World leaders -- except U.S. and China -- commit to collaborate on defeating COVID-19

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Leaders of national governments, international organizations, philanthropies and biopharmaceutical trade associations Friday pledged their support and commitment to the Access to COVID-19 Tools (ACT) Accelerator.

The U.S. and China are among the few countries that have not backed the initiative, which hopes to raise €7.5 billion ($8.2 billion) via a May 4 pledging conference.

ACT aims not only to foster collaboration on COVID-19 medical countermeasures, but also to ensure global equitable access. Participants in the initiative committed to collaborate on the accelerated development and availability of new COVID-19 tools, and also to “accelerate equitable global access to safe, quality, effective, and affordable COVID-19 diagnostics, therapeutics and vaccines, and thus to ensure that in the fight against COVID-19, no one is left behind.”

Organizers of ACT include the Bill & Melinda Gates Foundation; Coalition for Epidemic Preparedness Innovations (CEPI); Gavi, the Vaccine Alliance; Wellcome Trust; the WHO; and other international organizations.

Heads of state and representatives of Costa Rica, France, Germany, Italy, Malaysia, Norway, Rwanda, Spain, the U.K. and Vietnam endorsed the effort at an online event.

French President Emmanuel Macron expressed the hope that the U.S. and China will join ACT.

Ursula von der Leyen, president of the European Commission, called for a “global response to the global pandemic,” and along with German Chancellor Angela Merkel and other European leaders stressed the importance of a May 4 pledging conference for countermeasures R&D and manufacturing.

Individuals who are part of the European negotiations told BioCentury that €3 billion will be allocated for vaccines, that participants will include Japan, and that financial pledges will likely include commitments to reserve the first 4-6 million doses of vaccine for healthcare workers and to distribute vaccines globally according to need (see “Europe, Japan to Pledge $3B for COVID-19 Vaccines”).

BioCentury’s sources noted that it is necessary to make access commitments before there is solid evidence about which vaccine candidates will be successful. After a vaccine’s safety and efficacy have been demonstrated, there will be strong political demand to reserve it for populations in the countries where it is developed or is manufactured, and it could be impossible at that time to secure global access pledges.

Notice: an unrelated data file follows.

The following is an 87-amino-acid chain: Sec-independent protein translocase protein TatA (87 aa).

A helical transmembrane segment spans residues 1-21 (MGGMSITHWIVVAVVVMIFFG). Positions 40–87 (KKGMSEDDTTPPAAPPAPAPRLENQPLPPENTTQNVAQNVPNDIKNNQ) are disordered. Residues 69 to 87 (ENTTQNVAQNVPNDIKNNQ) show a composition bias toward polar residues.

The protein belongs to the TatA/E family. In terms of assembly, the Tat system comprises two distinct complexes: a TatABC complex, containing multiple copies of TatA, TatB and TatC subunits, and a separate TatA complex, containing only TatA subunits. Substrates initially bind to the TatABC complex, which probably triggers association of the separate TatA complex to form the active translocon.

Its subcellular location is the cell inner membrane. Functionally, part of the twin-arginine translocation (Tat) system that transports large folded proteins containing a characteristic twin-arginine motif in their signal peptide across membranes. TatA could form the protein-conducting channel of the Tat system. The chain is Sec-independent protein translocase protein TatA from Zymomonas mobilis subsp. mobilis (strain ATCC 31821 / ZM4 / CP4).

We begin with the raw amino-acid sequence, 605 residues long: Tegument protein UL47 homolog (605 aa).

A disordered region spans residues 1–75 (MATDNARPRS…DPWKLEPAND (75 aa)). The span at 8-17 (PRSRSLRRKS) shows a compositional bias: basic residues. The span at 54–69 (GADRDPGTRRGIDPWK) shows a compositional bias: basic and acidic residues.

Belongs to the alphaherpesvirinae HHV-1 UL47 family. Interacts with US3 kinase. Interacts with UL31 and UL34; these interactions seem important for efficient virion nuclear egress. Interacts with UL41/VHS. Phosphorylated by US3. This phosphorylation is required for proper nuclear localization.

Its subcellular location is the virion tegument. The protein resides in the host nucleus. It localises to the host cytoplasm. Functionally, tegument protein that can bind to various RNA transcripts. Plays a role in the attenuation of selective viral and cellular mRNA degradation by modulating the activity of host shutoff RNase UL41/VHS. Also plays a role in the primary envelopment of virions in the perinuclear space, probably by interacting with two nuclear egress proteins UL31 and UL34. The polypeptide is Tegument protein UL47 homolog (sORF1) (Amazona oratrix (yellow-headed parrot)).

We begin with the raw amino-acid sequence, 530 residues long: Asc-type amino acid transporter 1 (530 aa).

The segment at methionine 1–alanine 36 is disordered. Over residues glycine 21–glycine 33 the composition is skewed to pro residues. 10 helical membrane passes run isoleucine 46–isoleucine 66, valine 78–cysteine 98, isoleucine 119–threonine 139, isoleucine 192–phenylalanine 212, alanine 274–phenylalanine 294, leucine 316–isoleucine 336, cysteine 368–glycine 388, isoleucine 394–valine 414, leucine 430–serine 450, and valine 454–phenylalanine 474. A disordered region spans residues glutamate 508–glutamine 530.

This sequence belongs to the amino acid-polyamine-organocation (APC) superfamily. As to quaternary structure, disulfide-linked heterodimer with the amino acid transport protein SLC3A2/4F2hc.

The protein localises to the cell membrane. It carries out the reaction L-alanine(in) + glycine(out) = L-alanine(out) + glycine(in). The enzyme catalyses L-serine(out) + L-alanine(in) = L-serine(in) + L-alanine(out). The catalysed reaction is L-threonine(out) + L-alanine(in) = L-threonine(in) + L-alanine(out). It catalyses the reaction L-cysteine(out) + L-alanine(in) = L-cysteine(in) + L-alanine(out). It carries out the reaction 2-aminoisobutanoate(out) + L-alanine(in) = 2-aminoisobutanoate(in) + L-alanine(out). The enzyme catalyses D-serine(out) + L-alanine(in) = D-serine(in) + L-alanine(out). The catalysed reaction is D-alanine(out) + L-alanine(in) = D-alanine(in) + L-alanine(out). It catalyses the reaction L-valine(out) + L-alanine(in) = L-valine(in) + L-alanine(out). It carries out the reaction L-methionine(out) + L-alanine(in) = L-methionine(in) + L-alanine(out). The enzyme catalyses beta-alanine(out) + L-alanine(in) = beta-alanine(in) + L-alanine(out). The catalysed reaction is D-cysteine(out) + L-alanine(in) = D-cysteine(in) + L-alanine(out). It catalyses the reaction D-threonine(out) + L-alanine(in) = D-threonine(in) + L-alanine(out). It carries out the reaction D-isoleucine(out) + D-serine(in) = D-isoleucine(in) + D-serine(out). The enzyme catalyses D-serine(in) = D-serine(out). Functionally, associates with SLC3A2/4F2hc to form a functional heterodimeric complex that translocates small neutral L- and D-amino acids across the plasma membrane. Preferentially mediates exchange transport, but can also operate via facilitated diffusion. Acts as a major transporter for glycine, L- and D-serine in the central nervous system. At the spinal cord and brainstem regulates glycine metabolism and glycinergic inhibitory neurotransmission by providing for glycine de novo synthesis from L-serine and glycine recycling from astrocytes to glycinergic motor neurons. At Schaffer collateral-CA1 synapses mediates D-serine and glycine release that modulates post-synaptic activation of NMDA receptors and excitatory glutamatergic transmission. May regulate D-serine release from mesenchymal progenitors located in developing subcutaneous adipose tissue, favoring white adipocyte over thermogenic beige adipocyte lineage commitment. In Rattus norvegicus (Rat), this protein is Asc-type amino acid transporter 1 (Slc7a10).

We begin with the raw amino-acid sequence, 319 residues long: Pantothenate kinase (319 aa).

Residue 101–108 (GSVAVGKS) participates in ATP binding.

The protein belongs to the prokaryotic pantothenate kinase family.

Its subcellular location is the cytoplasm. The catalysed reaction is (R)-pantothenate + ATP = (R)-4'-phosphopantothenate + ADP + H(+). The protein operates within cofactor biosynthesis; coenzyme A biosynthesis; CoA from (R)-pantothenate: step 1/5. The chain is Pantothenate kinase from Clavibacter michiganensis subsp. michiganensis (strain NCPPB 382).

While the U.S. has mechanisms in place to fund at-risk vaccine manufacturing, it has made no commitments to make vaccines available to other countries. Industry executives and public health leaders previously contacted by BioCentury said they assume the U.S. will not make vaccines widely available to other countries until domestic demand has been met.

Wellcome Director Jeremy Farrar said ACT’s success will depend on a sustained commitment to science. “This is now a human endemic infection. It will not disappear. This is not SARS. The only true exit strategy is through science and the manufacturing of that science and the equitable distribution to the world to make sure everybody receives it independent of their ability to pay.”

Farrar added that the need to develop diagnostics, treatments and vaccines is coupled to a need to deliver them. “This is what this unprecedented partnership can, and what this unprecedented partnership will deliver.”

Thomas Cueni, director-general of the International Federation of Pharmaceutical Manufacturers (IFPMA), expressed the commitment of the biopharmaceutical industry to ACT and to the broader effort to combat COVID-19. “We stand ready to bring to this partnership our unique knowledge and expertise in the discovery and development of medicines and vaccines, as well as our experience building manufacturing capacity and distribution networks.”

Cueni pledged the biopharmaceutical industry’s full commitment to ACT’s “goal to accelerate development, production and equitable global access to safe, quality, effective, and affordable COVID-19 therapeutics and vaccines. In the fight against COVID-19, we must ensure that no one is left behind. We will only succeed in this journey together.”

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